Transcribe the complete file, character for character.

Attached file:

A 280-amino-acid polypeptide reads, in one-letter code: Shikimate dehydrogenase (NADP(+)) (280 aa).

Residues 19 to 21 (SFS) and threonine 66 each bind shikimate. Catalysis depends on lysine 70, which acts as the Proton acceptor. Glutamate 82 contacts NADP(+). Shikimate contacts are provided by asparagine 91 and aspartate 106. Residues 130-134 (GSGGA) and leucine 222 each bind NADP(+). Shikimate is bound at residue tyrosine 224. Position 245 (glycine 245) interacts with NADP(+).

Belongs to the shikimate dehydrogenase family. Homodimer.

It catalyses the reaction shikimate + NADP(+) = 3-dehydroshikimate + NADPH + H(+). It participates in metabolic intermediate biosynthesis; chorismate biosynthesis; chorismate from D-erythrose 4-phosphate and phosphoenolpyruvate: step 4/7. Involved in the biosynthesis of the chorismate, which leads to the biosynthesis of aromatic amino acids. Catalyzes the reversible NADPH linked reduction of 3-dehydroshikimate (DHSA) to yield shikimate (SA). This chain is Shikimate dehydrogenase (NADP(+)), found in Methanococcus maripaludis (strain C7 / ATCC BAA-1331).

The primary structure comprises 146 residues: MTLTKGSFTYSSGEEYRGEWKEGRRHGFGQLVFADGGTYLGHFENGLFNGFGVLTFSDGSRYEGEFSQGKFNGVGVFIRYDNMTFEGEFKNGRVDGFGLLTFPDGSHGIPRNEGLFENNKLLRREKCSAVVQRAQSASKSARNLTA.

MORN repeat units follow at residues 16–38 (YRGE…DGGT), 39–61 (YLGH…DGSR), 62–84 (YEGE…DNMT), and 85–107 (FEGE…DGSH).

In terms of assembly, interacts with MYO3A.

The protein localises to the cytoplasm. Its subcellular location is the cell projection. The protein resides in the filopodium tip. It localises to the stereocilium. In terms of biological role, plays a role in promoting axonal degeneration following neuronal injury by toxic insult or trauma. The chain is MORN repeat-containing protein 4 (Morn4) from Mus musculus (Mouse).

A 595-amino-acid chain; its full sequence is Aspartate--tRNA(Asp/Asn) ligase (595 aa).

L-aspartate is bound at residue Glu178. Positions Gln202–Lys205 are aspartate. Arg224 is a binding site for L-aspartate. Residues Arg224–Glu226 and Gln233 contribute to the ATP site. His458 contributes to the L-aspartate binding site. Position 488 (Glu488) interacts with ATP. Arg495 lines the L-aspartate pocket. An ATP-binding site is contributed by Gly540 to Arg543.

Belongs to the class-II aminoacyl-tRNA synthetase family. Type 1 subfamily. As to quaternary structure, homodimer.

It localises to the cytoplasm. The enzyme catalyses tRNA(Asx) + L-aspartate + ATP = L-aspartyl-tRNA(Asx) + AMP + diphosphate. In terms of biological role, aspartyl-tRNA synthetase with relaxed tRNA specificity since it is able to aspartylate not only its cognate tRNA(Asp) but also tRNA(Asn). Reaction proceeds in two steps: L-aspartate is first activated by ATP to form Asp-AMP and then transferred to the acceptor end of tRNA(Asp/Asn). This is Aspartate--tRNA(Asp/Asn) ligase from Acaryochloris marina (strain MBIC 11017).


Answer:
A 280-amino-acid polypeptide reads, in one-letter code: Shikimate dehydrogenase (NADP(+)) (280 aa).

Residues 19 to 21 (SFS) and threonine 66 each bind shikimate. Catalysis depends on lysine 70, which acts as the Proton acceptor. Glutamate 82 contacts NADP(+). Shikimate contacts are provided by asparagine 91 and aspartate 106. Residues 130-134 (GSGGA) and leucine 222 each bind NADP(+). Shikimate is bound at residue tyrosine 224. Position 245 (glycine 245) interacts with NADP(+).

Belongs to the shikimate dehydrogenase family. Homodimer.

It catalyses the reaction shikimate + NADP(+) = 3-dehydroshikimate + NADPH + H(+). It participates in metabolic intermediate biosynthesis; chorismate biosynthesis; chorismate from D-erythrose 4-phosphate and phosphoenolpyruvate: step 4/7. Involved in the biosynthesis of the chorismate, which leads to the biosynthesis of aromatic amino acids. Catalyzes the reversible NADPH linked reduction of 3-dehydroshikimate (DHSA) to yield shikimate (SA). This chain is Shikimate dehydrogenase (NADP(+)), found in Methanococcus maripaludis (strain C7 / ATCC BAA-1331).

The primary structure comprises 146 residues: MTLTKGSFTYSSGEEYRGEWKEGRRHGFGQLVFADGGTYLGHFENGLFNGFGVLTFSDGSRYEGEFSQGKFNGVGVFIRYDNMTFEGEFKNGRVDGFGLLTFPDGSHGIPRNEGLFENNKLLRREKCSAVVQRAQSASKSARNLTA.

MORN repeat units follow at residues 16–38 (YRGE…DGGT), 39–61 (YLGH…DGSR), 62–84 (YEGE…DNMT), and 85–107 (FEGE…DGSH).

In terms of assembly, interacts with MYO3A.

The protein localises to the cytoplasm. Its subcellular location is the cell projection. The protein resides in the filopodium tip. It localises to the stereocilium. In terms of biological role, plays a role in promoting axonal degeneration following neuronal injury by toxic insult or trauma. The chain is MORN repeat-containing protein 4 (Morn4) from Mus musculus (Mouse).

A 595-amino-acid chain; its full sequence is Aspartate--tRNA(Asp/Asn) ligase (595 aa).

L-aspartate is bound at residue Glu178. Positions Gln202–Lys205 are aspartate. Arg224 is a binding site for L-aspartate. Residues Arg224–Glu226 and Gln233 contribute to the ATP site. His458 contributes to the L-aspartate binding site. Position 488 (Glu488) interacts with ATP. Arg495 lines the L-aspartate pocket. An ATP-binding site is contributed by Gly540 to Arg543.

Belongs to the class-II aminoacyl-tRNA synthetase family. Type 1 subfamily. As to quaternary structure, homodimer.

It localises to the cytoplasm. The enzyme catalyses tRNA(Asx) + L-aspartate + ATP = L-aspartyl-tRNA(Asx) + AMP + diphosphate. In terms of biological role, aspartyl-tRNA synthetase with relaxed tRNA specificity since it is able to aspartylate not only its cognate tRNA(Asp) but also tRNA(Asn). Reaction proceeds in two steps: L-aspartate is first activated by ATP to form Asp-AMP and then transferred to the acceptor end of tRNA(Asp/Asn). This is Aspartate--tRNA(Asp/Asn) ligase from Acaryochloris marina (strain MBIC 11017).